5. James, those photos are killing me 🙂
    I am missing Indonesian food so much and can’t wait till I come home next month.
    Hope you enjoyed all those foods..


    January 28, 2016
    • Sorry about that, Nurul. 🙂 I think masakan khas Jawa is my favourite food in the world – I love sweet things and complex flavours so it’s perfect for me.

      January 28, 2016
  6. James, I wish I could join your food-adventures in Semarang and Solo. Seems that you makan macam-macam dan banyak yaaa hahaha 😀

    Btw, I like the way you describe Javanese foods in third paragraph. Jempol! 🙂

    January 28, 2016
    • Makasih, Bart! It was so good to have you and Badai along for the first part of our trip. If you stayed with us longer we would have tried even more local dishes! I know you would love Tante Dhani’s food in Semarang. 😀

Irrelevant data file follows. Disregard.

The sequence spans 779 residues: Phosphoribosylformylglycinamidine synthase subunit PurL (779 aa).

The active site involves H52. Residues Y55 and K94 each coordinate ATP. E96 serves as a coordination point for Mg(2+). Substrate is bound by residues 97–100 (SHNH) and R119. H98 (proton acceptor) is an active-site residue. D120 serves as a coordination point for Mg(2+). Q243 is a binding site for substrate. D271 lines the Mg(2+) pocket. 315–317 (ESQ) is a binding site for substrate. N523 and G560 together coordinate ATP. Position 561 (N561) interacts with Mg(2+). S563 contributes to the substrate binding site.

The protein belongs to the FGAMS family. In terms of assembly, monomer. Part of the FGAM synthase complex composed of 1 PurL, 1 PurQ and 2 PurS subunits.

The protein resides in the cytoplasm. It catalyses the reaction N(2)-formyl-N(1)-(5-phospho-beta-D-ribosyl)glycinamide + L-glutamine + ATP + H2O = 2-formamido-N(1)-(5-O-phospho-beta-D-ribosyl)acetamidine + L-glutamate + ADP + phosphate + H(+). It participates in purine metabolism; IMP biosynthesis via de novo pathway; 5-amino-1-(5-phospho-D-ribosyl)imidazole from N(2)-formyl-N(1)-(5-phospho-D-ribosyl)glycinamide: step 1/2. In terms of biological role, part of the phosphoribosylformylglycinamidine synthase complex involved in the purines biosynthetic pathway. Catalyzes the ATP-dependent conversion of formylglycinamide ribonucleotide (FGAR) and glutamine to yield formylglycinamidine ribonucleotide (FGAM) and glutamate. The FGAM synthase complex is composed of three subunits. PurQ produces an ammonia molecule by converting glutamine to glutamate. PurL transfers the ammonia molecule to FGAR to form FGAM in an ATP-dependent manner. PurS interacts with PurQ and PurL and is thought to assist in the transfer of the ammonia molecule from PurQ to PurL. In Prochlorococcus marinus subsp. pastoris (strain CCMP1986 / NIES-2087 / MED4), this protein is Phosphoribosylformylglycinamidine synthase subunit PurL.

January 29, 2016
      • I’am absolutely sure about that, since Sego Gandul, Iwak Pe, and Mangut are some of my favourite Javanese dishes as well. They remind me to my childhood-live in Semarang and Kudus.

        Iya nih, kangen juga jalan bareng kalian lagi. Let’s arrange another trip James. Sumatra overland maybe? 😉

        January 29, 2016
      • I really think Jateng has the best food. Mungkin karena aku punya ‘ilat Jowo’. 😉

        Sumatra overland? Tapi jalan rusak! I’d love to see more of NTT, Maluku and Sulawesi. 🙂

        January 29, 2016
      • (((Ilat Jowo))) hahahaha. Who told you about that? Tante Dhani or Bama? 😀

        Agree with you, Jateng has the best food!

        Well, anywhere is okay James, asal bareng kalian aku mau. I’ve never been in NTT nor Maluku. And just visit a small part of South and North Sulawesi. So, we have many option to pick 😉

        Jadi mau ke Indonesia, Imlek ini James?

        January 29, 2016
      • Tante Dhani figured it out. And she’s right! Aku suka manis dan gurih. 😀